So, Carter Lee gets my gratitude for pointing me toward a book that promises to be rewarding and a video that can pull me out of any ol’ bad mood :-)


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Write Your Way Out of The Bad Days…


We all have bad days.

Bad days in general and bad days for writing and days when we can’t understand anything we read and days when the hope of publishing turns into the worst idea we’ve ever had…

This blog covers Reading, Writing, and Publishing and I’m still offering, “Write Your Way Out of The Bad Days…”, as an option in all three pursuits.

Let’s say you’re an avid reader, it’s what makes the rest of life bearable, but you hit one of those days when every book you have and even the new ones you trudge out to buy just seem like so many dead words on dead paper from dead trees.

Write Your Way Out of It…

No one has to see what you write. You can even tear it up after you’re done. The thing is, though, that many people smarter than me have recommended writing as a pressure relief valve for all kinds of rotten states of mind.

I was once in a therapy session and my deeply-held bad feelings about my father were the point of focus. The counselor told me to write my father a letter and tell him everything that was wrong with him. Write it, put it in an envelope, seal the envelope, address it, put a stamp on it, and bring it to the next session. {What helped motivate me to accomplish this was that I was checked into a facility I couldn’t leave with ease and the counselor was a former biker, built like the dark lord of an ominous army.}

I wrote, I enveloped, I addressed, I stamped. I showed up at the next session (it was a group) and the counselor took us out to the parking lot and told me to take out the letter. He put down one of the coffee cans we used as outdoor ashtrays, handed me his lighter, and told me to burn the letter.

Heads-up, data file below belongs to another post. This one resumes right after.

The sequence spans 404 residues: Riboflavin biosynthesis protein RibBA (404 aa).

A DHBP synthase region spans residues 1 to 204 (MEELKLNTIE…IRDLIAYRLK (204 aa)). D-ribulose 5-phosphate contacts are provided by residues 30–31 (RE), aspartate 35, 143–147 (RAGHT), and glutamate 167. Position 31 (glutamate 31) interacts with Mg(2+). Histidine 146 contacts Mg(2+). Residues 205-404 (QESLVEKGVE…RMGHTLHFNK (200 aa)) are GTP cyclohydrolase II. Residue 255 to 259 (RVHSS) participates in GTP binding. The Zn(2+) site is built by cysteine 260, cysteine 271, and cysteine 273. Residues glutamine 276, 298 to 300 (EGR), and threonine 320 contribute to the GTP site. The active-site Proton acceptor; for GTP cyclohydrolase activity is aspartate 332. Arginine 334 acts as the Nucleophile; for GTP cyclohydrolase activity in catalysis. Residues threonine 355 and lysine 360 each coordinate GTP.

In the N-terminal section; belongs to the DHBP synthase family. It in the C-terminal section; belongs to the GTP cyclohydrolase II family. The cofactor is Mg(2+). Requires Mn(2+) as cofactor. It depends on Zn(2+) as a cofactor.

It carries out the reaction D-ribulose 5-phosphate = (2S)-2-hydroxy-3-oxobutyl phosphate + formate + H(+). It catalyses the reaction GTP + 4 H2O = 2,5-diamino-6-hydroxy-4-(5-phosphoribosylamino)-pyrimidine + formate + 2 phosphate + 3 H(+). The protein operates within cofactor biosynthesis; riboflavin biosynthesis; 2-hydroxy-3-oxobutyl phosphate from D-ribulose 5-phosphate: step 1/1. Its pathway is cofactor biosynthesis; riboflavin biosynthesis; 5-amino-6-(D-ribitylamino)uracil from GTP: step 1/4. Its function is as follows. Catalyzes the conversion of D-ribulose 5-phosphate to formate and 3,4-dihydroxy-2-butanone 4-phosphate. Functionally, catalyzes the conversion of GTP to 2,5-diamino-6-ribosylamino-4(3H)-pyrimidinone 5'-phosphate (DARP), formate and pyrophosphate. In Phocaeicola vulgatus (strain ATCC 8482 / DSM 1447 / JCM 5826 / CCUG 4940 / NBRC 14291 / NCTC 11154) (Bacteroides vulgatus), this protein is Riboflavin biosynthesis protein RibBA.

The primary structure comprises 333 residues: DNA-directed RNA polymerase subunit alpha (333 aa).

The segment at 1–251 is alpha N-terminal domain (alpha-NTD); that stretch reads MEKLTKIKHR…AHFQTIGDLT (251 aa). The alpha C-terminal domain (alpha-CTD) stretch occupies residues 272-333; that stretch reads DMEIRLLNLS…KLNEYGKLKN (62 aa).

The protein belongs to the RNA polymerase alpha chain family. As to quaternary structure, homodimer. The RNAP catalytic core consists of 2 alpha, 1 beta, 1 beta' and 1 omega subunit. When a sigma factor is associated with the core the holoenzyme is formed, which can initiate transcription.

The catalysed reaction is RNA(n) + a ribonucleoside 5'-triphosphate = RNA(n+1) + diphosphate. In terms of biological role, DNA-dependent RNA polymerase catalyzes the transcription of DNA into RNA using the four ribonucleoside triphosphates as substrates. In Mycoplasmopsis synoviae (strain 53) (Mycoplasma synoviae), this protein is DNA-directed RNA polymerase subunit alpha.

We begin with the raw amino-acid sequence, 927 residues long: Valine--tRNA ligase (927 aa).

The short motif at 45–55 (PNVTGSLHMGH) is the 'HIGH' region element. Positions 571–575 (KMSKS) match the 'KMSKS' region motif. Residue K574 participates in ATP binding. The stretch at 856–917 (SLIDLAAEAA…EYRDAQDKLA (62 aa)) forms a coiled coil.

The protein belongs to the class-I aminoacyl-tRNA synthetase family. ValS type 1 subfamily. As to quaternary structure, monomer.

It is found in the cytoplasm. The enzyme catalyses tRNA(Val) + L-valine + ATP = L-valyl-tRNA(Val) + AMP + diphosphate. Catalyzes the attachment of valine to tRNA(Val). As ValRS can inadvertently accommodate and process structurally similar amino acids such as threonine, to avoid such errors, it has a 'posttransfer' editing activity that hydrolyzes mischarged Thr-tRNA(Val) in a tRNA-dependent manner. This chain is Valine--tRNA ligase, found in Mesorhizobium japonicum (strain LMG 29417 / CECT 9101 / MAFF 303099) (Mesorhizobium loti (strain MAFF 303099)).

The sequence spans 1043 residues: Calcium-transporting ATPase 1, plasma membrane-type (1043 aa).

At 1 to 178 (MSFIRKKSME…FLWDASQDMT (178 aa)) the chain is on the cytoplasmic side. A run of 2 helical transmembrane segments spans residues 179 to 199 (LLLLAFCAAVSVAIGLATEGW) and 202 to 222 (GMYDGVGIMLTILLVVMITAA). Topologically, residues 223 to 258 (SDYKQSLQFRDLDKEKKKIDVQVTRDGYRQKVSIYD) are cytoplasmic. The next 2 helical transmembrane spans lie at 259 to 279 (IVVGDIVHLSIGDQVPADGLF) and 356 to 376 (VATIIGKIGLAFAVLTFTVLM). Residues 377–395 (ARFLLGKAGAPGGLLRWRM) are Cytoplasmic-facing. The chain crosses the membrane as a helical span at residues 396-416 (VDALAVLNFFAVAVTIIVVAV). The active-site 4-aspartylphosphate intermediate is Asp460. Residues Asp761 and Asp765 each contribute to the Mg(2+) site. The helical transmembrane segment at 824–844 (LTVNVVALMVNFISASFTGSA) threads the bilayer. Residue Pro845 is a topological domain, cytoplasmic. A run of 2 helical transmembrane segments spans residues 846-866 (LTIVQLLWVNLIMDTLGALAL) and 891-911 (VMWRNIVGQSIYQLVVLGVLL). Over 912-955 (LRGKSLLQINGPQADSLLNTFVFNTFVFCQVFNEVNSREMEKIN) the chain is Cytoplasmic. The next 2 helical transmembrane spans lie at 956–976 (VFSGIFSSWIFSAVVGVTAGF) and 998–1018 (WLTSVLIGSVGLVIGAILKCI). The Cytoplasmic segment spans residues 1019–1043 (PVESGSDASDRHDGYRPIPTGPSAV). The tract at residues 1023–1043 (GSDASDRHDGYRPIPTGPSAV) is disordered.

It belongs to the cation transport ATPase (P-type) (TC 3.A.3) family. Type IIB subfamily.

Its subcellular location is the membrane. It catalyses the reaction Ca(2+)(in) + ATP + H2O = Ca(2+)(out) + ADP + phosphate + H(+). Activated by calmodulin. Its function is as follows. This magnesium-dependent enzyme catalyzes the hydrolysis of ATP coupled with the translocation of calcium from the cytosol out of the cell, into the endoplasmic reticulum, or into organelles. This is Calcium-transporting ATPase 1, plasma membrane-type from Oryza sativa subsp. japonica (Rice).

This might sound like some gimmicky psycho-game but it worked. As the letter flamed away in that dirty coffee can, my hate for my father began to melt away. I can positively date my release from the oppression of blaming my father for what’s wrong with me from the sight of the smoke of that letter…

Well, the reasons for a reader having a bad day don’t have to be quite as dismal. Still, write a letter, write a note, write on the fogged-up window. Let the brain connections to your hand provide a conduit for the release of your murky feelings.

Write whatever you feel, write through the pain to personal resolutions for improvement, write like your life depends on it, write to your heart…

Just write.

You may not feel immediate relief. Sometimes this action is like a time-released medication. Just take the pill and trust in your deeper mind to spread the healing…

I think the writers reading this post have already done various wild things to get them over the hump of a bad writing day. I truly hope they relate their experiences in the Comments :-)

But, hey, you writers!  Ever thought about writing about why your writing is bad?

What about bad days in the push to publishing? I’m writing this post because I’m in the middle of one of those days…

I got my book’s manuscript back from my editor a couple weeks ago and was surprised at how few corrections were needed. I met her face-to-face two days ago and it became a two-hour session of her defending my book against every bad thing I’ve had people say about it.

That got me on a high and certain highs can have within them the slippery slopes of ego-inflation…

Yesterday I received the corrections deemed necessary by a special Review Board. You’d have to actually read the manuscript for any explanation of why I submitted it to them to make sense.

This morning, as I went through my email, I linked out to an article about building an author platform (something quite important if a writer wants their book to have a fighting chance at being noticed amongst the 2,000-odd books that will be published the day their own work is released).

The high of ego-inflation from the talk with my editor combined with the vast importance of the necessary revisions from the Review Board as well as the weight from the sheer multiplicity of tasks necessary to prepare for publishing and they imploded. I slid right into a bad, funky, foul-smelling, wicked mood…

So, all that was left was to tell myself:

Write Your Way Out of It…